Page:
The World Bank report follows the recent release of two even more pessimistic reports from PricewaterhouseCoopers and the International Energy Agency.
- Extreme heat-waves (including 6°C – 11º F - hotter U.S. summers);
- Declining global food supplies and increased global malnutrition;
- Life-threatening sea level rise, and the inundation of coastal cities;
- Ocean acidification and “profound consequences” for people who depend on them for food, income, tourism and shoreline protection;
- “Substantially exacerbated” water scarcity in many regions;
- Increased frequency of high-intensity tropical cyclones;
- Irreversible loss of biodiversity; and
- Non-linear impacts – tipping points like the disintegration of ice sheets leading to more rapid sea-level rise, or large-scale Amazon dieback that will drastically affect ecosystems, rivers, agriculture, energy production, and livelihoods.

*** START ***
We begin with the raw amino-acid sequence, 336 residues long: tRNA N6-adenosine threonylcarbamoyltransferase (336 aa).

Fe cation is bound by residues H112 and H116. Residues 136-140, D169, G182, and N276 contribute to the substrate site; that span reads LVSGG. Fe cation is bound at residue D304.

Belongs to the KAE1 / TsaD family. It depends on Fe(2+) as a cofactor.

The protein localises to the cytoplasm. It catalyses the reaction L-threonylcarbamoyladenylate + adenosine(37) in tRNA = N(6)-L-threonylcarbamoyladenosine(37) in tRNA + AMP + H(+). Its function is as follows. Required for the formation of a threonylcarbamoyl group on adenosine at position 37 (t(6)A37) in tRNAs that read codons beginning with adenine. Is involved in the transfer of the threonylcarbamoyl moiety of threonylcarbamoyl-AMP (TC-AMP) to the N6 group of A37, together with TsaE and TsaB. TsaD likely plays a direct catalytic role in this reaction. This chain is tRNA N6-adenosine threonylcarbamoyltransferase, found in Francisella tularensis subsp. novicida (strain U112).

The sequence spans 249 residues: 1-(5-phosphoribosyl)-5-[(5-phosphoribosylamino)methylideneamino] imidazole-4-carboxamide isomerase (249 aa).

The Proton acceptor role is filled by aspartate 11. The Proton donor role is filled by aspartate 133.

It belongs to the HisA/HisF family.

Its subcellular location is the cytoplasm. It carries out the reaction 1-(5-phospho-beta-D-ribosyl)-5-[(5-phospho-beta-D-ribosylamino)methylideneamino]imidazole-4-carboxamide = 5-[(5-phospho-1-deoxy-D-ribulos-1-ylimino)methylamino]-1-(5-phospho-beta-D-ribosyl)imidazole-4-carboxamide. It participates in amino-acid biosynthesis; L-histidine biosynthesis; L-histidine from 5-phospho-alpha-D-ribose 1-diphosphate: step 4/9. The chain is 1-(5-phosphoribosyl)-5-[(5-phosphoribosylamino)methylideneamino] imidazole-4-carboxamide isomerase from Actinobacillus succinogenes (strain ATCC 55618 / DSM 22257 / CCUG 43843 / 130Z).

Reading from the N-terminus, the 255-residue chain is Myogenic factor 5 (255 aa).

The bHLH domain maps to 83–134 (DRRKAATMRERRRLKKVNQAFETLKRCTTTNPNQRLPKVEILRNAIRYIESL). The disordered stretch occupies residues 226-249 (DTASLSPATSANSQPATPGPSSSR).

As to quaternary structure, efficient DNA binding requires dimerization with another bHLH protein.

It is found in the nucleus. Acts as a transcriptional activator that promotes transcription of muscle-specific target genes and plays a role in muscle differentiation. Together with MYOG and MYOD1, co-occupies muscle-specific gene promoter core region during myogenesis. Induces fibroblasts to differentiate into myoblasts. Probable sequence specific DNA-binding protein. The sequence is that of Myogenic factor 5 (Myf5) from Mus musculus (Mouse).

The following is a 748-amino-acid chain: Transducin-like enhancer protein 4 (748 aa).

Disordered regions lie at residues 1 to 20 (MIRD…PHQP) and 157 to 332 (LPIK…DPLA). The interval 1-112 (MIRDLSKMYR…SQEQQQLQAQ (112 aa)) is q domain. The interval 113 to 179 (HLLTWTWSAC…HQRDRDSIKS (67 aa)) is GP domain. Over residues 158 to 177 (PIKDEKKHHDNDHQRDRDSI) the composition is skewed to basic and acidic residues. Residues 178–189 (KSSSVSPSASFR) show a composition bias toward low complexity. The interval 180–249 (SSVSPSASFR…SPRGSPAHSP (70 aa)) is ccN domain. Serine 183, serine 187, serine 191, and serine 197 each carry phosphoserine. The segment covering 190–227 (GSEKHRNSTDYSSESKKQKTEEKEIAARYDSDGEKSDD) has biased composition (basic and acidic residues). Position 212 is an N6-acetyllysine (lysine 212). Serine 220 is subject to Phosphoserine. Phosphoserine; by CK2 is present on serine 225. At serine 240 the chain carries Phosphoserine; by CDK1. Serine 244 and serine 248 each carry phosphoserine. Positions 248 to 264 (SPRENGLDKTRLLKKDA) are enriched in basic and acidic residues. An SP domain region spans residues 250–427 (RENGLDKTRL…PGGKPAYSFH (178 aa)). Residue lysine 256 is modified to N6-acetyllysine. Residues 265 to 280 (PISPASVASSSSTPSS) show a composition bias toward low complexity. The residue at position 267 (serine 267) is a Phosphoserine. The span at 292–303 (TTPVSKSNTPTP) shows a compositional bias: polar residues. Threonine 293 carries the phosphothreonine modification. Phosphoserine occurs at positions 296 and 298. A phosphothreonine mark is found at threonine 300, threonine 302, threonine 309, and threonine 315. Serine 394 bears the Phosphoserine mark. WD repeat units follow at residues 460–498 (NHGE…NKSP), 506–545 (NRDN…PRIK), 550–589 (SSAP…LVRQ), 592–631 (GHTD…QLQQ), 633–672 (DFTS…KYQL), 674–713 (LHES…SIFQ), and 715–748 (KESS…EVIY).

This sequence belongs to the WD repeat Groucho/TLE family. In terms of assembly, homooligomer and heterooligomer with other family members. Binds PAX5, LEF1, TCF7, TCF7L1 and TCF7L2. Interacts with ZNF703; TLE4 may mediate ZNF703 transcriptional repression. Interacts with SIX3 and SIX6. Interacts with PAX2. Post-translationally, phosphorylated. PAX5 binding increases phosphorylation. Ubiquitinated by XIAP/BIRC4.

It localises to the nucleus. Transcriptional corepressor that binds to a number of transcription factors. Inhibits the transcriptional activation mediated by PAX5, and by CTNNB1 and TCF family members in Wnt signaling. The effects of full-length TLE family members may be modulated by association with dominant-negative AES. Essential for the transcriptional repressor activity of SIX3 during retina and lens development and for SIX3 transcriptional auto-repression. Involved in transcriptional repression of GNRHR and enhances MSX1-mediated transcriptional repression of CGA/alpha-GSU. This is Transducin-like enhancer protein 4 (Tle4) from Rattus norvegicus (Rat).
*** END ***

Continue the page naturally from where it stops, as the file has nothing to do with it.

The Bank says that climate disruption threatens to roll back decades of sustainable development and put prosperity “out of reach” of millions of people in the developing world. It has doubled lending for climate change adaptation and plans to step up support for initiatives to mitigate carbon emissions and promote green growth and climate-smart development. None of which may be enough to prevent the devastation, especially to the world’s poor.
As World Bank President Dr. Jim Yong Kim says in the report, “A 4°C world can, and must, be avoided.”